Written by Judy Davis & the TCS Missions Committee
“In Christ there is no East or West,
In Him no South or North;
But one great fellowship of love
Throughout the whole wide earth.”
–Hymn by John Oxenham
Looking out into the world – we see a few glimpses of God’s work among the nations to share with the TCS congregation.
One Multi-ethnic, Multi-class Church
Bringing into reality “one multi-ethnic, multi-class church” drives the work of Jay Stoms at Christ Church in Stellenbosch, South Africa. Christians from 10 nations gather for teaching and fellowship around the gospel. Students from South Africa, Nigeria, Kenya, Malawi, Namibia, Lesotho, South Korea, the Philippines and USA come together to worship, each with their own culture, customs, and languages, reflecting the great diversity of God’s kingdom. They are learning to relate to one another as brothers and sisters because Jesus is their brother.
As you probably know South Africa bears a sad colonial history of exploiting and denying rights to its native population. Apartheid, the system of laws condoning racial segregation and discrimination, was only repealed in the early 1990s. South Africa had its first multi-racial elections less than 30 years ago. Needless to say, Jay strives against the ongoing influence of the attitudes and behaviors embodied by these laws as he brings together people from these various nations and seeks to have Christ Church embrace and include them in the congregation.
Honoring Culture through Translation
Ever had to learn a new language? Ever been forbidden to speak your own? One of the ways people are oppressed is to deny them their language. One of the ways to show hospitality is to learn a person’s language.
On Pentecost Sunday we experienced the beauty of the diversity of languages that will be evident in that great gathering of people from “every tribe and language and people and nation” before the throne of God described in Revelation. Jim spoke Italian; Sung-bin spoke Korean; Alex spoke Spanish; Ben spoke Turkish… Missionaries involved in translation make this diversity of languages a reality and honor the people who speak them.
In a mountain country in Central Asia a people is rejoicing in the first dictionary in their language. Not only that, they are excitedly reading the portion of the New Testament our missionary has been able to work on. This missionary also helps other translators use translation software so that even more languages (and the people who speak them) experience God’s Word.
Another oppressed people in a country of the persecuted church have the entire New Testament thanks to the persevering work of another one of our missionaries. Translation of the New Testament takes roughly 20 years to complete. That persecuted church is also being helped by discipleship materials our missionary writes to help them understand the Scriptures.
Modeling Welcome; Overcoming Hatred
Where is the US neighborhood with the highest concentration of Arab Muslims? Well, one of our missionary couples lives there as they work to train the next generation of missionaries to the Muslim world.
Of course they enjoy getting to know their Muslim neighbors, speaking Arabic and experiencing the culture and people they came to love and learn from during nearly 20 years in Yemen, so it wasn’t easy to hear: “In ‘Nam, we took people like you and shot you outside the village,” from another neighbor, who hates the Muslim neighbors and by extension hates those who befriend them. To quote from our missionary: “It’s not been pleasant. We try to love and speak wisely. We appreciate prayers for wisdom and our modeling Christ, [open] doors to share with our Muslim neighbors; for God to free and change this broken couple.”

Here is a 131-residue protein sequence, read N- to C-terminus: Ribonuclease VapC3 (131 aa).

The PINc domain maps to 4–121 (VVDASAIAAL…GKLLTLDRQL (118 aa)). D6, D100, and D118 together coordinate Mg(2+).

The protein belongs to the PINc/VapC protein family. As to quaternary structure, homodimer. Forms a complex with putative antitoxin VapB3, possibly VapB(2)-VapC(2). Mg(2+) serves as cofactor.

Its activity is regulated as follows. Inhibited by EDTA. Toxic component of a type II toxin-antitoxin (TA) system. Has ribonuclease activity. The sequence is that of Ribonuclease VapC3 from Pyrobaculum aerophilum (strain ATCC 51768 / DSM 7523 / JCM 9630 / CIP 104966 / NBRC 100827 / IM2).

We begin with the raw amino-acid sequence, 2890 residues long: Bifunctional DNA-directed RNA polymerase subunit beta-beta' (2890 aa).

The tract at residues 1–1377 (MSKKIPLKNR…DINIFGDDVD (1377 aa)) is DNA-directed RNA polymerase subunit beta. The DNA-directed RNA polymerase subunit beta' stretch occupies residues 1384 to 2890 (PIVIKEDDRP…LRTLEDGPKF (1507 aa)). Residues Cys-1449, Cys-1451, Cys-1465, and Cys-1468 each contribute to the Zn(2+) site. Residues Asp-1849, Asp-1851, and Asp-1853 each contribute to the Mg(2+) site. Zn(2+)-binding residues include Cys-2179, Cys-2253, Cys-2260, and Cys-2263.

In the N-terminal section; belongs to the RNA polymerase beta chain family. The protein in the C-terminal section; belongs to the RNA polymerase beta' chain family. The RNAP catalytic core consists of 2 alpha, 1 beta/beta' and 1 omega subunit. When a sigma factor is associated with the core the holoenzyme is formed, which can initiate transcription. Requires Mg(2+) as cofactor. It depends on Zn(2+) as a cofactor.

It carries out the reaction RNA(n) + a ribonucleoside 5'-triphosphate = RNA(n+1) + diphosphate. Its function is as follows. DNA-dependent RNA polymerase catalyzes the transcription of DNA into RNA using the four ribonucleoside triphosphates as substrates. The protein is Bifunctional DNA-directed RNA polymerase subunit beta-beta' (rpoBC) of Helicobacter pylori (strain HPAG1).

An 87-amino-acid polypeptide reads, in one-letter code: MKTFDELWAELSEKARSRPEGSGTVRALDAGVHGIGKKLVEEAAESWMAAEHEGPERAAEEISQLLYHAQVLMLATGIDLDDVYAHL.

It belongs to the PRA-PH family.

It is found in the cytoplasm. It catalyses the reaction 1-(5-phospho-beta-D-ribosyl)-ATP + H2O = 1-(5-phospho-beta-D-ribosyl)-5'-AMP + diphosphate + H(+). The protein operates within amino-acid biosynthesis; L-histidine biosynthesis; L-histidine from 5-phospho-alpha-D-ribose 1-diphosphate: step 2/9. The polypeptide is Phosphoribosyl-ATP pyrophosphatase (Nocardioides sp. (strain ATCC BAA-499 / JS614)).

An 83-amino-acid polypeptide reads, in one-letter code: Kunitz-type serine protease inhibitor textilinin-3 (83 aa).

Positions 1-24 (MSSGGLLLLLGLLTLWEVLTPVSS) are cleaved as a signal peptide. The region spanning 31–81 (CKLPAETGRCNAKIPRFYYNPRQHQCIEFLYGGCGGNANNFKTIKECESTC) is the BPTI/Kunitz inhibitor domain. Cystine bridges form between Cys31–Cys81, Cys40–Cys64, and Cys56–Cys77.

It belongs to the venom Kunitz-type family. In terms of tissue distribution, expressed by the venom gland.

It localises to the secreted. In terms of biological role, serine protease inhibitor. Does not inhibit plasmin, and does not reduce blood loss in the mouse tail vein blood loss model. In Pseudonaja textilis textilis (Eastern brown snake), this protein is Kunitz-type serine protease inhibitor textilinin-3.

Sharing the Gospel
In a sanctuary city laundromat some children with their Somali mother nearby played with a boat. The boat had something like a house or shelter on it and there were lots of little animals – a horse, a giraffe, a lion, etc. – and some people figurines. A nurse in training to go to the Muslim world walked into the laundromat. She’d recently been rather bored during her apologetics session with our missionary on sharing the gospel; she was a nurse, going into medical missions, when would she need that?
The nurse greeted the Somali family. Did the child know the name of the animal? A horse! How about this one? A giraffe! But the boat and the animals and the people had a story that went with them. Did they know the story? Did they want to hear it? The nurse was beginning to understand just how even she might encounter opportunities to share the gospel cross-culturally.
Well, the story of Noah and the ark was told. The nurse offered to share more about Noah and the Bible and was welcomed into the home of Somali immigrants.
Our missionaries are experienced at crossing divides, be they cultural, ethnic, racial, class, or language, to reach the people God loves.
They are experienced at building bridges across the divides to honor the image of God in people and bring them to their creator through Jesus Christ. How can they enrich our experience and what can we learn from them as we seek to welcome those we encounter into the body of Christ?
Only one of our missionaries was forced to return to Washington because of the COVID-19 pandemic and that was because he was outside the country where he serves when the border closed. However, he was able to continue to minister remotely. All the others remain in place save one family where security concerns forced them off the field.
To find out more about missions at Trinity contact Judy Davis (Global Missions Chair) at email@example.com.